SharePoint files moved into root folder

Tech Trek – 2016 January

Users reporting that files are missing in their respective child folders, and eventually being moved into the root folder of the document library.


  1. Identify if the affected SP 2013 site/library is being accessed via SharePoint Workspace (formerly Groove) client and your content is not over these file restrictions.
  2. Make sure that the following patch is applied for Workspace 2010 client
    SharePoint Workspace 2010 hotfix – February, 2012
  3. To temporarily address the automatic transfer into the root folder –
    Set Offline Client Availability to No under Advanced Settings for the affected Document Library.Missing-Files-Offline



MS Excel Add-Ins

Tech Trek – 2016.03.14

One or more MS Excel COM Add-Ins are not loaded correctly even after enabling items in Excel Options dialog.


  1. Check whether the add-in is listed under Disabled Items in File … Excel Options.


  2. Otherwise, open registry editor and find the affected Add-Ins in the following registry key path. Change the LoadBehavior value data into 3 (Load at Startup).


Make registry updates with care since changes can render your system into an unusable state. Make sure you have a system restore point, or necessary backup before doing changes.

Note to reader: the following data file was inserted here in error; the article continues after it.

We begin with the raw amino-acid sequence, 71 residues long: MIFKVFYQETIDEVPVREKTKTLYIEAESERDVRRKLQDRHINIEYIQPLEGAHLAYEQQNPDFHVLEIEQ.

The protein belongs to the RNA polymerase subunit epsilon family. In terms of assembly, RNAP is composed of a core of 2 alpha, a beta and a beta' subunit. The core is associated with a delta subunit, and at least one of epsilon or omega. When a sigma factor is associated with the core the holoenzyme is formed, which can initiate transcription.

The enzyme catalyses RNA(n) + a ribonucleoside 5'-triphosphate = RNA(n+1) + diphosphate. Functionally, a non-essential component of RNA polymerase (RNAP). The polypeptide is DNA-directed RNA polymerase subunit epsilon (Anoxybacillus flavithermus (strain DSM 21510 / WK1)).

SharePoint Foundation compatible application could not be found.

Tech Trek – 2014.02.13

Recently, our remote users have been frequently getting the following issue when opening Microsoft Office documents within SharePoint.

In Word Web App,
“To open this document, your computer must be running a supported version of Microsoft Word and a browser that supports opening files directly from the Office Web Apps.”

In Excel Web App,
“To open this workbook, your computer must have a version of Microsoft Excel installed and your Web browser must support opening files directly from Excel in the browser.”


I’ve outlined how to troubleshoot the issue so that hopefully you wouldn’t get crazy in attempting to decipher the misleading message and find out what happened to the user’s PC.

Note, we have the following basic assumptions —

  • Microsoft Office was installed in the first place.
  • Internet Explorer 7 (32-bit) or higher is used. Non-IE browsers will open files locally by default and results into the error message below.